S P O K E was built with all of us in mind, for one of the many things we share is a common search for meaning in life, even if that plays itself out in ten million different ways. The story of every human culture is the story of human beings banding together to try to create something that will outlast death and decay while providing in the meantime a primary sense of contentment and meaning.

Who S P O K E Is, and Who It Will Be

As of right now, S P O K E is essentially me: Christopher “Mac” MacDonald. As planned however,  and given the subject and its surrounding material, the project has already outgrown me many times over. This simply means that I’m going to need help in the future, and it will need to be a group effort. I knew that going into this, which is why the web address ends in dot-org and not dot-com.

But there are other reasons as well. An honest, grace-filled, and non-manipulative exploration of human meaning must be free and unhindered by outside economic influences. I have made sure that I have complete control over the site so I can ensure that S P O K E never be used for commercial purposes, to sell products, or manipulated for immediate political gain. It will be used for nothing less than the free exploration of ultimate questions of human meaning.

We are already growing too fast. With not so much as a press release, or any announcements about the site at all, we already have over 3,500 subscribers who have made thousands of comments about a variety of articles that we have published. Many of the commentators told me that they have passed along the URL to friends, added them to block rolls, send out Twitter messages, and done posts on Facebook about the site. All of that is very encouraging, but what really let me know that we are on the map was when spam started hitting the site in big waves two weeks ago. Uh-oh.

It’s with things like this – WordPress programming, add-ons, filters, and testing for a variety of formats – that I am going to need a great deal of volunteer help.


So, who exactly is the man behind the curtain? At present, I am a sixty-three-year-old soon to be graduate of the Graduate Theological Union in Berkeley, California. I have a master’s degree in divinity, having already earned a master’s degree in Christian leadership and also a bachelor’s degree in psychology.


All of that could be quite misleading, however, for the real thing that truly qualifies me to oversee this project is simply forty-five years of in-depth study of the question of human meaning, not from one particular angle but from a multiplicity of worldviews and epistemologies. It began for me at the age of twenty when someone gave me a copy Ernest Becker’s Pulitzer prize-winning book The Denial of Death, and I was just foolish enough and young enough to think that I could master it at that young age. While it took me years to fully understand the majority of the implications of this staggering book, reading it set me on a path of studying the meaning of life from every conceivable angle and via almost every academic discipline (having learned early that the lines between these are very arbitrary).  These studies have enabled me both to facilitate our live “Human Meaning Exploration Groups,” and also to oversee the production of our online journal.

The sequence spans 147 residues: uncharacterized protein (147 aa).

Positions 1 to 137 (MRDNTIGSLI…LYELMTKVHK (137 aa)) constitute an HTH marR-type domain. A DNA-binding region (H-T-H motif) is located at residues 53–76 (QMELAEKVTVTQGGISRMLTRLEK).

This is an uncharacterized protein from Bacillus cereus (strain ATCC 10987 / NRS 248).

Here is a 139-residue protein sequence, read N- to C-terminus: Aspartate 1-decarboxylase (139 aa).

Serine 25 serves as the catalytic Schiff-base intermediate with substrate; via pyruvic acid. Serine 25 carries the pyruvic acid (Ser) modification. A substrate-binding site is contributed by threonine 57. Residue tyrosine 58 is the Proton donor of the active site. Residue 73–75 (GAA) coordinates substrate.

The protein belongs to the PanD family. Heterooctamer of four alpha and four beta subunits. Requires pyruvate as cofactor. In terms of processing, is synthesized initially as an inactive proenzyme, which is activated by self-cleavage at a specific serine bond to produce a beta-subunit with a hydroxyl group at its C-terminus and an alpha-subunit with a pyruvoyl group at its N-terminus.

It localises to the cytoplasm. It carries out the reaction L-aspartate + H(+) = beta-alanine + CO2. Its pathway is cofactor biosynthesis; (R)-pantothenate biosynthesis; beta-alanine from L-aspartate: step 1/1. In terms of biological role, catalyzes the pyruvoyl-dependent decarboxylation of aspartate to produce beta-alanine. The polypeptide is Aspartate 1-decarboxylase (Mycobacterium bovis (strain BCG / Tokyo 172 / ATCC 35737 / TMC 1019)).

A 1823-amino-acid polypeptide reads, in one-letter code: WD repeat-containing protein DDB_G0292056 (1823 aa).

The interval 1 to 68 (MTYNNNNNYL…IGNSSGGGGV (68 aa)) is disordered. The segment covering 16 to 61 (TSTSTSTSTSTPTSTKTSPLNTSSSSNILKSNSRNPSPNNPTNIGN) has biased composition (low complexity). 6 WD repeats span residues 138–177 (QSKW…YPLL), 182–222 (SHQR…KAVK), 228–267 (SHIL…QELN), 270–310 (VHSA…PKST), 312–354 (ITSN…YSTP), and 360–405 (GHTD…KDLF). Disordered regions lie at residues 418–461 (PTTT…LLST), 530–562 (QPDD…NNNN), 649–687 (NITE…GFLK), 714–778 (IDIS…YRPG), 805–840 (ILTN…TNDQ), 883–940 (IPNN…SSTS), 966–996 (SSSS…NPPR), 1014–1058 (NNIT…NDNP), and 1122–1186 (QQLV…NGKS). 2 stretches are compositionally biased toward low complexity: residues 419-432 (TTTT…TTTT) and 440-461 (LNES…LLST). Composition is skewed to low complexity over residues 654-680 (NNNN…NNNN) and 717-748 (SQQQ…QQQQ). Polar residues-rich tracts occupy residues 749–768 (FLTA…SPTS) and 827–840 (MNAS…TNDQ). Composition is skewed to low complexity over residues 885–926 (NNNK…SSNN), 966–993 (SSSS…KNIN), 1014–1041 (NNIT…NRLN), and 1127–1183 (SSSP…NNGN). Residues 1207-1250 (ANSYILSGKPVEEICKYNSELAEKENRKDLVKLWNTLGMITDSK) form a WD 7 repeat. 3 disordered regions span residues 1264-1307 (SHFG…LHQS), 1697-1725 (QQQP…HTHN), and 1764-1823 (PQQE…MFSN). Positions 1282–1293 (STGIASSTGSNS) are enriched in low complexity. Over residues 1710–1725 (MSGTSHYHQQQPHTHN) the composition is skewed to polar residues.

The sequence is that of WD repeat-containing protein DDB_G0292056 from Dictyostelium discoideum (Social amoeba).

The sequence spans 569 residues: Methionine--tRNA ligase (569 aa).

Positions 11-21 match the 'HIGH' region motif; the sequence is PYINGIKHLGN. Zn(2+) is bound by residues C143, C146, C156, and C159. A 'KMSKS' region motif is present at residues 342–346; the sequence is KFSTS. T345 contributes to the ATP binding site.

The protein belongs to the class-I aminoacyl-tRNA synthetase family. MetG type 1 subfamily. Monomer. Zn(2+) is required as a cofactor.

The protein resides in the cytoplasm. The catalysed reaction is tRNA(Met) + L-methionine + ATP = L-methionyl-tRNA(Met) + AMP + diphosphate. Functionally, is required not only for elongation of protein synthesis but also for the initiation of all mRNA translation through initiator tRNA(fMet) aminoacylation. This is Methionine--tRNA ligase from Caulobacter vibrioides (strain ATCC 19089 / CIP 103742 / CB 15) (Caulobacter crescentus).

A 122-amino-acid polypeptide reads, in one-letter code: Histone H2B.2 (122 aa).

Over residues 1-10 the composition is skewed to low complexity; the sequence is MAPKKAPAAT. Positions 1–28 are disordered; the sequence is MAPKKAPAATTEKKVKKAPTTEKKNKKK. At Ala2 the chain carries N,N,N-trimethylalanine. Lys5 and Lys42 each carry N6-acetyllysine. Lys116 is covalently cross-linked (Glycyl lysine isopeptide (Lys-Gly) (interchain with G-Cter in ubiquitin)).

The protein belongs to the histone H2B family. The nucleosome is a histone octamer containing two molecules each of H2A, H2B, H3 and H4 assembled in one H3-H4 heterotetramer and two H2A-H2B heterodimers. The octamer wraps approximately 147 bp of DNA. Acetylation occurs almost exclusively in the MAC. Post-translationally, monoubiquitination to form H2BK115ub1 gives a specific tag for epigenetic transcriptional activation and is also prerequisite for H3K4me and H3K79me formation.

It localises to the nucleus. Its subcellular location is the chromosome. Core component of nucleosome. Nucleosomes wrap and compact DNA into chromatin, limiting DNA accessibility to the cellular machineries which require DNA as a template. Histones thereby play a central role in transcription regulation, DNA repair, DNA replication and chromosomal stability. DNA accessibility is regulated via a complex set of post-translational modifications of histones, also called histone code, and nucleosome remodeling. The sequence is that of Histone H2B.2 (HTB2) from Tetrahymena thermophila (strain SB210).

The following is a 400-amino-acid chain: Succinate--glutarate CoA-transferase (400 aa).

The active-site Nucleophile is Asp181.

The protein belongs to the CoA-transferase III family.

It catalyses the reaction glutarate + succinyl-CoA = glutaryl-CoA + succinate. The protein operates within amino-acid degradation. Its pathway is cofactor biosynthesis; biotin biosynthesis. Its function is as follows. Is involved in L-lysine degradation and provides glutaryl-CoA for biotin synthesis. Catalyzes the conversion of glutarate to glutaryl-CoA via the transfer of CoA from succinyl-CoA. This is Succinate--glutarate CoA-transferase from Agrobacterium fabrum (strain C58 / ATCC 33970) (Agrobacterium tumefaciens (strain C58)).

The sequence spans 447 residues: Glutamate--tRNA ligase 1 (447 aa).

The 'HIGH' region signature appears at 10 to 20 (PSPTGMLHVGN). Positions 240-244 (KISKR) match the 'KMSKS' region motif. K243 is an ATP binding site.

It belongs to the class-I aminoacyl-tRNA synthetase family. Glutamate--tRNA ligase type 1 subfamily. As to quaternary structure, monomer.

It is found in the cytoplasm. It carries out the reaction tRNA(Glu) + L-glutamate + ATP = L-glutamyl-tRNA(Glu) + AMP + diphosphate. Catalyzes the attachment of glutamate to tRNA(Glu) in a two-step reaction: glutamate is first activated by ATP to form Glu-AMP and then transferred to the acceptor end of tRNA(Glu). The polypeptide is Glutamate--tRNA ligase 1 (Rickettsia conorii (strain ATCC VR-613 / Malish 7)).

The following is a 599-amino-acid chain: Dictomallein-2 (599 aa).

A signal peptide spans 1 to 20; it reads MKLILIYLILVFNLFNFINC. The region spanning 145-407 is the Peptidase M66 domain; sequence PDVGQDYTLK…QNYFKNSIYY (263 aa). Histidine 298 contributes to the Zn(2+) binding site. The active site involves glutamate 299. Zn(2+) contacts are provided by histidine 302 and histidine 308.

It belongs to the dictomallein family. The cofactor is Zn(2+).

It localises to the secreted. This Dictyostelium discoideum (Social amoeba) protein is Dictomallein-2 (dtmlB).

It doesn’t hurt that over the years I have also worked (professionally and otherwise) in a range of activities devoted to the pursuit of meaning.  In the late 70s and early 80s I headed a non-profit educational corporation that did critical work on cultism in America. I spent some time being an associate pastor and college minister. I’ve been the managing editor of a variety of newspapers and arts and entertainment magazines, and have been a major internet creative content director for some large companies. I’ve also spent seven years living with the homeless and running homeless tent cities, and have found that tremendously meaningful.

I have now finally returned to seminary to work out a new calling involving both service within the church and also more broadly service to all people who seek meaning in their lives, regardless religious issues. In other words, when I do an exploration group it is not necessary that those involved share or agree with my Biblical underpinnings. In fact, quite often they will not; but this does not seem to hinder the exploration or the conversations. You will also note that while the articles that exist at S P O K E are certainly not antithetical to faith, they are none of them anything less than open-handed.

My journalistic background makes me reluctant to censor in any way. You will notice however that the articles that we publish have a strong tendency to be artistic, upbeat, highly accessible, and written for a wide audience. There’s not a lot of room for any purely personal agenda unless that agenda is simply to make a contribution to other human beings in a positive and constructive way.

At this point I haven’t quite figured out all of the best ways to make use of communication back and forth between myself and readers. As foolish as it may be, I’m going to give you my specific email address for the site: I only ask that you use it for real questions that move beyond the scope of what you might otherwise simply comment on.

Oh, and you can call me Mac.